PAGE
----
Only a few fields from my home (the fields are small in West Wicklow) the Knockanstockan Music Festival was held from July 23rd to July 25th. Despite the clever word-play the festival, which is a volunteer-run event and was named Best Small Festival in 2008, is not in either Ballinastockan or Ballyknockan but in the townland of Lacken. It featured more than 100 bands over three stages and a good time was had by all.
And . . . Lacken has a new school; due to open on September 01st. And the old schoolhouse (my one and only academy) which was bought by the local community from a generous Landlord, in 1916, for a nominal purchase price of £5 will see a change of use. The granite building (listed) which dates from 1869 will be used as a community hall, heritage centre or whatever the local people decide. (See sketch at bottom of page.)
There will be a “Lacken website” set up shortly but, in the meantime, ex-pupils can make contact with me at: firstname.lastname@example.org.
Once again the CIE Writers’ Group is bringing out a collection of poems, plays short-stories, anecdotes, articles and essays written by people who work, or have worked, for the CIE group of companies.
“IT HAPPENS BETWEEN STOPS” will be available in hard-copy and on CD-Rom. Details from email@example.com
New York author, Lawrence Block, says in the introduction, “The quantity and quality of work produced by this group, taken from a workforce of a few thousand people, would do credit to a city of many millions.“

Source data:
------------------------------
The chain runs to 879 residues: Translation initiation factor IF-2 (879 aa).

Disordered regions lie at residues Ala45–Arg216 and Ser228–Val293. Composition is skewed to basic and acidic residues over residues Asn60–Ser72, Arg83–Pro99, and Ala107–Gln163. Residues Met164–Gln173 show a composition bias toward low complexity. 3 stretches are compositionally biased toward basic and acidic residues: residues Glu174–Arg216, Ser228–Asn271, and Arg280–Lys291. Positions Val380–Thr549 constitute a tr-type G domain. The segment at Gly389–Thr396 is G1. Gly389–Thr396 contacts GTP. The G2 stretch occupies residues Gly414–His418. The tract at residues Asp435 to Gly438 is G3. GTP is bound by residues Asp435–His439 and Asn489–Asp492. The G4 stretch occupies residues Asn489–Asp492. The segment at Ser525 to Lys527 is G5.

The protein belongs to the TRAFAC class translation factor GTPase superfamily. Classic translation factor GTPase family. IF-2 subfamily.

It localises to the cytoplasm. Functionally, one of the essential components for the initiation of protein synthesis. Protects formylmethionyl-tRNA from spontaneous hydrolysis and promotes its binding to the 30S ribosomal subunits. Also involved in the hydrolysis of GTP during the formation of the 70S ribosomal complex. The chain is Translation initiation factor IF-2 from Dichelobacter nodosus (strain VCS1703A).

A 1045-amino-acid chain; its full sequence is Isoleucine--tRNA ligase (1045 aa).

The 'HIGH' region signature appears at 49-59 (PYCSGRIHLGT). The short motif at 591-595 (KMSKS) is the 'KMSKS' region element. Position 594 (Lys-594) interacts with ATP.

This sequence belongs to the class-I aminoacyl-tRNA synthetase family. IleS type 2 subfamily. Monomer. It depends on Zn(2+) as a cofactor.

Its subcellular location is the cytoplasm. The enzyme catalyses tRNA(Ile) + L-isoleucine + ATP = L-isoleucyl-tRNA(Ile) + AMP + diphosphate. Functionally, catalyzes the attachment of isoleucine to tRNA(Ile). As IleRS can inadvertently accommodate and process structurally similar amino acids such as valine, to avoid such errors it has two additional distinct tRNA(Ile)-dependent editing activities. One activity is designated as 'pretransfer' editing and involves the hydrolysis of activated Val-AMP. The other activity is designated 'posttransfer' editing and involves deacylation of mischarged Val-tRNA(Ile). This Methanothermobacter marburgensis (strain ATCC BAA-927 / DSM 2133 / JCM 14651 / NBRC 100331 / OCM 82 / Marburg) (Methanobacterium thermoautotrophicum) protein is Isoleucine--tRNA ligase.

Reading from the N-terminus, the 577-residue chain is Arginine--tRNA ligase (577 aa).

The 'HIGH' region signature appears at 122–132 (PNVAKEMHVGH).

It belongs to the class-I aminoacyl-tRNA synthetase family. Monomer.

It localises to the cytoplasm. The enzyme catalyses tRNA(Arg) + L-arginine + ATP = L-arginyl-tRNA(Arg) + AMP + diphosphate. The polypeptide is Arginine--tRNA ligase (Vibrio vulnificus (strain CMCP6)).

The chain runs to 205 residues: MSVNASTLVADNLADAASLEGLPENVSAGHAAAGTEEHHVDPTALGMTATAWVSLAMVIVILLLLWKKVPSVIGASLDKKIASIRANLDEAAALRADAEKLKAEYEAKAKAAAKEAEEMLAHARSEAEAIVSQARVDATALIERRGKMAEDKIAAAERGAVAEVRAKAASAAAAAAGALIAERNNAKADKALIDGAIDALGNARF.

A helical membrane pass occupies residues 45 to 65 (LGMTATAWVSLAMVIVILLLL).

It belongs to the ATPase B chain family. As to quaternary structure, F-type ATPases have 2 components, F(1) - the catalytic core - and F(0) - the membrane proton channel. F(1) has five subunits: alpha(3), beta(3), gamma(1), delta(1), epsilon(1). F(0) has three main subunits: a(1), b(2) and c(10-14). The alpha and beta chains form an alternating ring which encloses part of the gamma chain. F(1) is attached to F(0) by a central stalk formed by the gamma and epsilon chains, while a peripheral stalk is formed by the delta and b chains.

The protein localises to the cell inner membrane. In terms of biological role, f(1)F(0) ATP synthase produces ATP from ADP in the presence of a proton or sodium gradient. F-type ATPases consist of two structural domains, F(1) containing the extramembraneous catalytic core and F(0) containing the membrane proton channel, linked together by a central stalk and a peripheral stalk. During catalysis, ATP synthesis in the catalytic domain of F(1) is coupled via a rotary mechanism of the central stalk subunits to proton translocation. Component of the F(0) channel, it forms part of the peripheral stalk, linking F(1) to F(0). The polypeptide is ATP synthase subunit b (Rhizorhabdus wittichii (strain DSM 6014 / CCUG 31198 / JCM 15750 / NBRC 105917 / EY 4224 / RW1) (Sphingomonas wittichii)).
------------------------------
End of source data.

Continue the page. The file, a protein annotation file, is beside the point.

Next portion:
The following is a small example of the treat in store for you from the CIE literati.
THERE IS SOMETHING ABOUT MARY
By Pat Cavanagh
You could not help noticing Mary. She was tall and tanned with long blonde hair and beautiful green eyes. She would crack her fingers in class one at a time - or all at once - if she was bored. When she laughed or smiled (which she did often) it was impossible to be cross with her, no matter how much this disrupted the class. She would ask permission to speak, and without waiting for a reply, would launch into an impassioned appeal to save the starving children in Africa, defend the environment, or shut down the nuclear reactor at Sellafield. By the time she was finished, maybe five minutes later, she would have the entire class spellbound. You could be sure no more class work would be done for the rest of the day as Mary and her class mates organised themselves for the coming campaign. There was very little I could do – I realised I had a truly remarkable personality in my class.
About three months ago, we were doing music. I had asked the children to bring along some of their favourite music. Mary’s father had been a singer in a band when he was young. She had grown up in a house full of music, as he still played part time. While the others brought in the latest top ten hits, she brought in music by the Beatles, Rolling Stones, Mozart and Beethoven, as well as many other well-known singers and musicians from the 1960s and 1970s. She explained the subtleties and the wonders of a whole range of music from Abba to ZZ Top, using examples that she copied on to a CD. I know quite a lot about music from that period, but I have to admit I was awestruck by the depth and breadth of knowledge of a girl who was not even born when all this music was happening. I worried slightly as to what she had up her sleeve for her classmates.